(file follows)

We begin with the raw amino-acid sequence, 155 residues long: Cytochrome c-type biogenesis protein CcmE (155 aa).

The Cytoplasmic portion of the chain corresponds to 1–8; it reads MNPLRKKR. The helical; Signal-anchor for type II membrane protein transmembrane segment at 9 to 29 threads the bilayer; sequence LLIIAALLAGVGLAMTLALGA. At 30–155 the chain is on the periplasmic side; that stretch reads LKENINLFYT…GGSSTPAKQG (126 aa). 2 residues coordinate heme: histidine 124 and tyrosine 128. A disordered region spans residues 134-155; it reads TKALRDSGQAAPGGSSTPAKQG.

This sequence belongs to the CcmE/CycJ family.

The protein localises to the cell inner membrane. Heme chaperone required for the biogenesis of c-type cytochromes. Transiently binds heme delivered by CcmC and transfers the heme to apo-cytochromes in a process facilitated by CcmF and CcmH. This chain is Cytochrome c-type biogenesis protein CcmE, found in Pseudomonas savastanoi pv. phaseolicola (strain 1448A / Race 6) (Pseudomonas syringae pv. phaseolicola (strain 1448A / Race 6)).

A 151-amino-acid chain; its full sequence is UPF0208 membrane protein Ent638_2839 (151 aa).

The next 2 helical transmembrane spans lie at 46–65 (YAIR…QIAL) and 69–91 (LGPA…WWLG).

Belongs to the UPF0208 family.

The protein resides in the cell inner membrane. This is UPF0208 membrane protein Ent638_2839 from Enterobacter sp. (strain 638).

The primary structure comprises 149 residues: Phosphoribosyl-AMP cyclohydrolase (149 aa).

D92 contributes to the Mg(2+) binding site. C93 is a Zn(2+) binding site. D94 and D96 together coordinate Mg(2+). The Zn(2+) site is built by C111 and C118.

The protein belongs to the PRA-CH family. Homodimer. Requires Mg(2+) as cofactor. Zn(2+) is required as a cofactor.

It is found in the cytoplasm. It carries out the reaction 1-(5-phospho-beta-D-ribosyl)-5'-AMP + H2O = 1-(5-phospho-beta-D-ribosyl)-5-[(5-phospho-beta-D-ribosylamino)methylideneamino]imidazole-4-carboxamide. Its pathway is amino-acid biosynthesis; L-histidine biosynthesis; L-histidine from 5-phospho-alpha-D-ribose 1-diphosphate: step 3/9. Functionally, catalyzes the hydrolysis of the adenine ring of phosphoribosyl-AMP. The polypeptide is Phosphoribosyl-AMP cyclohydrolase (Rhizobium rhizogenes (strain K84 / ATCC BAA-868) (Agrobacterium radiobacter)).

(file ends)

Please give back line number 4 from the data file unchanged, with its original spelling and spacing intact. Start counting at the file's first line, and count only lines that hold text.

The protein localises to the cell inner membrane. Heme chaperone required for the biogenesis of c-type cytochromes. Transiently binds heme delivered by CcmC and transfers the heme to apo-cytochromes in a process facilitated by CcmF and CcmH. This chain is Cytochrome c-type biogenesis protein CcmE, found in Pseudomonas savastanoi pv. phaseolicola (strain 1448A / Race 6) (Pseudomonas syringae pv. phaseolicola (strain 1448A / Race 6)).